German ‘zoophile’ group ZETA has announced that any attempt to outlaw bestiality would run into a stiff legal challenge. “Mere concepts of morality have no business being law,” explained ZETA chairman Michael Kiok.

Myself unable to think in such cosmic categories, I’ll leave you to ponder the extent to which that one sentence overturns the last 2,000 years of legal history.

Meanwhile, people from all over Europe are flocking (no pun intended) to the German and Scandinavian bestiality bordellos. One wonders if this is the kind of free economic interaction that the founders of the EU had in mind.

The power of sex is now deliberately destructive

Power, said Henry Kissinger, is the ultimate aphrodisiac.

The phrasing was original; the thought behind it wasn’t. Any reader of Greek tragedies circa 400 BC knows that the link between power and sex wasn’t first established in the USA during the Nixon administration.

Men and women of power attract the opposite sex like a magnet held above scattered needles.

It could even perhaps be argued, or certainly observed, that a strong libido typically accompanies a strong lust for power.

One way or the other, most people will agree that power increases one’s sexual opportunities. However, fewer people may notice that the reverse is also true: sex can be used as a way of gaining power.

I don’t mean this in the most obvious way, for even a cursory familiarity with history will make one aware of the numerous favourites of assorted rulers who rose to power through sex. Some of them, such as Manuel Godoy of Spain or Grigory Potemkin of Russia, ended up as de facto rulers themselves.

Yet the West is no longer ruled by kings and queens who could reward the amorous ardour of their lovers by transferring some of their royal power into the favourites’ hands.

Mechanisms of power in our so-called democracies are less straightforward, and at first glance one may get the impression that sex can now only destroy power, not create it.

A jilted lover of a married politician may create a scandal putting paid to the career of a president or prime minister. But the power lost thereby won’t pass on to the lover – it’ll be inherited by another president or prime minister.

In modern democracies the war for power is fought on a much wider battlefield, that of the whole civilisation, not just the proverbial corridors. For today’s power seekers are all vultures feasting on the remains of a great civilisation where the likes of them would never have risen so high.

Thus uprooting whatever is left of that civilisation is a necessary precondition for their power, but it’s not a sufficient one. They must also spray the once fertile soil with coarse-grain salt to kill fertility for ever.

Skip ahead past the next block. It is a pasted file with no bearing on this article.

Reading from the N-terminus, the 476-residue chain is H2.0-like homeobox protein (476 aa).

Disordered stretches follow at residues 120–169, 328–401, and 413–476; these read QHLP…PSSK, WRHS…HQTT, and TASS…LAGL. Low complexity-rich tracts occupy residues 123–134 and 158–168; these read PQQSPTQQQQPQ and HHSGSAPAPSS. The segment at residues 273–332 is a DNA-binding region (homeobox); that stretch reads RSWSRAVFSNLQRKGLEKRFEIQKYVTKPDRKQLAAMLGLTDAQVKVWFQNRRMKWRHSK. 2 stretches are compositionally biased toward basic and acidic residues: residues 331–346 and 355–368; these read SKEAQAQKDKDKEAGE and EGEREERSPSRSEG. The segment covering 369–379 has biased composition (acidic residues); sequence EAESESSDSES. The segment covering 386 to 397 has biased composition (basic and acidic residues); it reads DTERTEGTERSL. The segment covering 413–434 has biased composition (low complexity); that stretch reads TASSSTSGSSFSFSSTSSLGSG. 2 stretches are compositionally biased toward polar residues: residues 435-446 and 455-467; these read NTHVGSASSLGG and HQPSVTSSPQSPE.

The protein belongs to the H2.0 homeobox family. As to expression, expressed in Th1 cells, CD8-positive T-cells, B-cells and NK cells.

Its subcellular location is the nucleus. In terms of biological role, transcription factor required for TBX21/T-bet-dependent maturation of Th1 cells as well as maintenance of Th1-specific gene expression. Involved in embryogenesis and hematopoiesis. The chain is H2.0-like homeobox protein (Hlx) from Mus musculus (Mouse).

A civilisation can only be defeated by splitting it up: a house divided against itself shall not stand. Divide et impera is the secular expression of the same principle, and it lies at the heart of our post-Christian modernity.

I believe it was brought to life primarily by a rebellion against Christianity or, more broadly, God. The target wasn’t just the religion itself but also the civilisation it had produced. Ortega y Gasset described this tectonic shift brilliantly, if only in a limited, secular way, in his Revolt of the Masses.

The wave of the revolt carried on its crest a new elite made up mostly of mediocrities endowed with an inordinate strength of animal instincts. They sensed that for the elite to live, tradition had to die – vultures need a corpse to get their sustenance.

Thus today we can see how everything that even remotely smacks of tradition has to be mocked, compromised and, ideally, destroyed.

This wicked animus can be seen at work in every aspect of our lives, be it culture, law, politics and of course social cohesion. Its traditional cornerstone is the relationship between men and women, sanctified by the marriage ritual and amply covered in both Testaments. Hence it has to be debauched.

For the new elite to conquer, the sexes have to be divided – their relationship must be portrayed as fundamentally hostile. Hence the ever-growing profusion of stories supposedly proving the existence of this putative hostility.

Suddenly rape stories begin to claim front-page space, new notions like ‘date rape’ and ‘marriage rape’ become common fare, sex abuse in the workplace becomes a major topic, some behaviour that in the past was considered tasteless gets to be treated as criminal, even marital sex is equated with rape, marriage is no longer seen as the exclusive union between a man and a woman.

History, appropriately falsified, is co-opted for this purpose as well. The 2,000 years of the greatest civilisation the world has ever known are routinely depicted as a catalogue of abuses against women (or, as a more piquant version, children).

Rather than venerated as the driving force of our civilisation they have always been, women are seen as its victims. Their role in mitigating the testosteronal savagery of their men is both misunderstood and ignored, as is their vital contribution to running schools, hospitals, hospices – and indeed their households while their husbands were off fighting wars.